DRC: Election result delayed, commission tells voters to ‘remain patient’

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The Democratic Republic of Congo’s (DRC’s) electoral commission has delayed the results of last month’s presidential election.

The country’s electoral commission (Ceni) originally said it would publish provisional results for the election on January 6 but expressed doubts over its ability to deliver the results over the weekend. Opposition groups suspect the commission could be using the delay to allow the government to rig the result.

DRC election result delayed

The DRC’s electoral commission now says it isn’t sure when it will be able to publish either the provisional election results or the final version. Ceni chief Corneille Nangaa has told journalists that 53% of the DRC’s 75,000 polling stations have been counted but offered no revised date for the publication of results.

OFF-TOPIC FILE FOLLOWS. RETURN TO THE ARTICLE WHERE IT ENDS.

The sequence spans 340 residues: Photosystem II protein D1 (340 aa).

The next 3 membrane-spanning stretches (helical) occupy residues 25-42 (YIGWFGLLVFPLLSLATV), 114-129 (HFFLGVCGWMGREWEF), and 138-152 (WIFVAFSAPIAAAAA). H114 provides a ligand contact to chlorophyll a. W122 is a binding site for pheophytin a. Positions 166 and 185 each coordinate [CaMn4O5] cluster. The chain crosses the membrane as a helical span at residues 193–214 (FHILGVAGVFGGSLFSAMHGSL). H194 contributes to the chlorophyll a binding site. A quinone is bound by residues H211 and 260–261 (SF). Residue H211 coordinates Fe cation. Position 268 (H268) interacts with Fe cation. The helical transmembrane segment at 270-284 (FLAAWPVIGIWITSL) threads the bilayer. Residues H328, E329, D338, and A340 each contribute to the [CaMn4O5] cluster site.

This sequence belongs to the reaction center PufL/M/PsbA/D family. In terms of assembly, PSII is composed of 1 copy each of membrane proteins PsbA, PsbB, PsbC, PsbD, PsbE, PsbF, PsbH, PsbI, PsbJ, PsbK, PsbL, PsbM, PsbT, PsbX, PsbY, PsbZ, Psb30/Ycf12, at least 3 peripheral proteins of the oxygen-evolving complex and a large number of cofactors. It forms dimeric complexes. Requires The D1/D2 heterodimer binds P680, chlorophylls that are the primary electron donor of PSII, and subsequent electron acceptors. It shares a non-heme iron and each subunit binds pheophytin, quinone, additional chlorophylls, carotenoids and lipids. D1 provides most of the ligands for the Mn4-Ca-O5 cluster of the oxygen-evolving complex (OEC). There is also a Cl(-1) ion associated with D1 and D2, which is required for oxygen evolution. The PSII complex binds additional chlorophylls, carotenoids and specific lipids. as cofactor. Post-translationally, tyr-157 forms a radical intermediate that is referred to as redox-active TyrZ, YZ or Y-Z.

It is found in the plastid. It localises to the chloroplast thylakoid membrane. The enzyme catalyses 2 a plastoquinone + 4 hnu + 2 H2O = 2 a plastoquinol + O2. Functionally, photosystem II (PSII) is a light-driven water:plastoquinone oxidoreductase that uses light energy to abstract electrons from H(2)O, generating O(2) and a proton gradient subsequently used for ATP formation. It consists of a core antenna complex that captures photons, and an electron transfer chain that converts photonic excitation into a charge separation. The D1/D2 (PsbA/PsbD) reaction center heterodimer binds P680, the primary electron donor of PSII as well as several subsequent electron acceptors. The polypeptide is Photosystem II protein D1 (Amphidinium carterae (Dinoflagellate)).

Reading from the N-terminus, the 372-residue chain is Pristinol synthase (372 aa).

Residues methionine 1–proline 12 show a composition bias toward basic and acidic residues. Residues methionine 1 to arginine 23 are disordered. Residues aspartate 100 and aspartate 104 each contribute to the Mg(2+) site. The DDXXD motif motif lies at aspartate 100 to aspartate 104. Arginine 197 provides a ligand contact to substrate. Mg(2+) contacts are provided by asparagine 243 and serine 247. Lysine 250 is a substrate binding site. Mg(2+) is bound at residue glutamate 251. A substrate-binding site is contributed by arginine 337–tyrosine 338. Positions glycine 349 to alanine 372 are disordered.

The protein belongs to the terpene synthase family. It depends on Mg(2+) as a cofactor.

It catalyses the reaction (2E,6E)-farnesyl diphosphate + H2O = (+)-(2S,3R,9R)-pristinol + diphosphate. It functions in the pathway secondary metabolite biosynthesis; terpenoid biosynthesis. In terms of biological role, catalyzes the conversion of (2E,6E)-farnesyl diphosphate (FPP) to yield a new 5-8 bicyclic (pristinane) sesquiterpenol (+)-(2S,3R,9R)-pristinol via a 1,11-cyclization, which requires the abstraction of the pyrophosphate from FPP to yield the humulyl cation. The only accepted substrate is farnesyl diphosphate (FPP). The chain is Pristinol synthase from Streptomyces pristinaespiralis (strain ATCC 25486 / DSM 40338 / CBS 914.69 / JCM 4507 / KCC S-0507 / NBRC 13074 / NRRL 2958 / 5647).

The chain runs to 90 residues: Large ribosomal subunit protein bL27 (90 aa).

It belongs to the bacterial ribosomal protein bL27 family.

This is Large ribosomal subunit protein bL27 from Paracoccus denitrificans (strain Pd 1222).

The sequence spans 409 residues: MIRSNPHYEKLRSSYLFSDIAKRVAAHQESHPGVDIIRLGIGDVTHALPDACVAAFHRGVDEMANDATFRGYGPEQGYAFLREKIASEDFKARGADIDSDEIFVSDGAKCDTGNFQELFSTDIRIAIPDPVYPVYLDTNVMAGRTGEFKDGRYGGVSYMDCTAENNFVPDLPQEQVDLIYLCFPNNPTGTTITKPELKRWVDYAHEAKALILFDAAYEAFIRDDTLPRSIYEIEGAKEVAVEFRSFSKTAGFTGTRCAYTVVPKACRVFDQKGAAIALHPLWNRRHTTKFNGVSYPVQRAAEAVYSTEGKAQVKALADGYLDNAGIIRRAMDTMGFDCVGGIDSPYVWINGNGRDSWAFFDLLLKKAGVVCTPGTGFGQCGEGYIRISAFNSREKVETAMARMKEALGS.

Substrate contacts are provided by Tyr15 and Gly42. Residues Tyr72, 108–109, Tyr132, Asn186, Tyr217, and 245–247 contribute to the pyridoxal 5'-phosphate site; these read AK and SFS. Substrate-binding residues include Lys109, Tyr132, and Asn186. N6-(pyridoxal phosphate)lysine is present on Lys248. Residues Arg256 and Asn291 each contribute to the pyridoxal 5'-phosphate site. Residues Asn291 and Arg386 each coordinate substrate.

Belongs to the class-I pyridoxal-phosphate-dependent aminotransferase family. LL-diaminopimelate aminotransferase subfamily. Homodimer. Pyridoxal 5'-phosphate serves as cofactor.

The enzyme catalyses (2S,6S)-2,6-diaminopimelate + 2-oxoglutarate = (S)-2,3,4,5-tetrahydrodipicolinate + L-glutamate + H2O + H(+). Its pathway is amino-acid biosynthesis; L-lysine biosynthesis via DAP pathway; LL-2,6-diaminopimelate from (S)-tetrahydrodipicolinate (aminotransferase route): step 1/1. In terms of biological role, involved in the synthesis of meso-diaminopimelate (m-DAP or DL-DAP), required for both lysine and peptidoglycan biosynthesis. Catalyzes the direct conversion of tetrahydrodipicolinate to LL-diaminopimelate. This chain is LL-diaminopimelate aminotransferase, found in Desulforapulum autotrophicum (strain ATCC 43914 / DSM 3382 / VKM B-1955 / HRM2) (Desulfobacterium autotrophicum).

This comes after the country’s influential Catholic Church, which fielded thousands of election observers, said there was a clear winner in the poll and called upon the electoral commission to quickly announce the result.

The DRC has shut down internet access and SMS messaging services to prevent people spreading speculative results. Authorities have also blocked Canal Congo Television, which is owned by ex-rebel leader and opposition politician Jean-Pierre Bemba, and international broadcaster Radio France International.

The US has stationed troops in neighbouring Gabon due to the “possibility that violent demonstrations may occur.”

Featured image: flickr photo by MONUSCO https://flickr.com/photos/monusco/32109067714 shared under a Creative Commons (BY-SA) license

About Aaron Brooks

Aaron Brooks is a UK journalist who wants to cut out the international agendas in news. Spending his early years in both England and Northern Ireland he saw the difference between reality and media coverage at an early age. After graduating from the University of Chester with a BA in journalism, his travels revealed just how large the gap between news and the real world can be. As Editor-in-Chief at East Africa Monitor, it’s his job to provide a balanced view of what’s going on in the region for English-speaking audiences.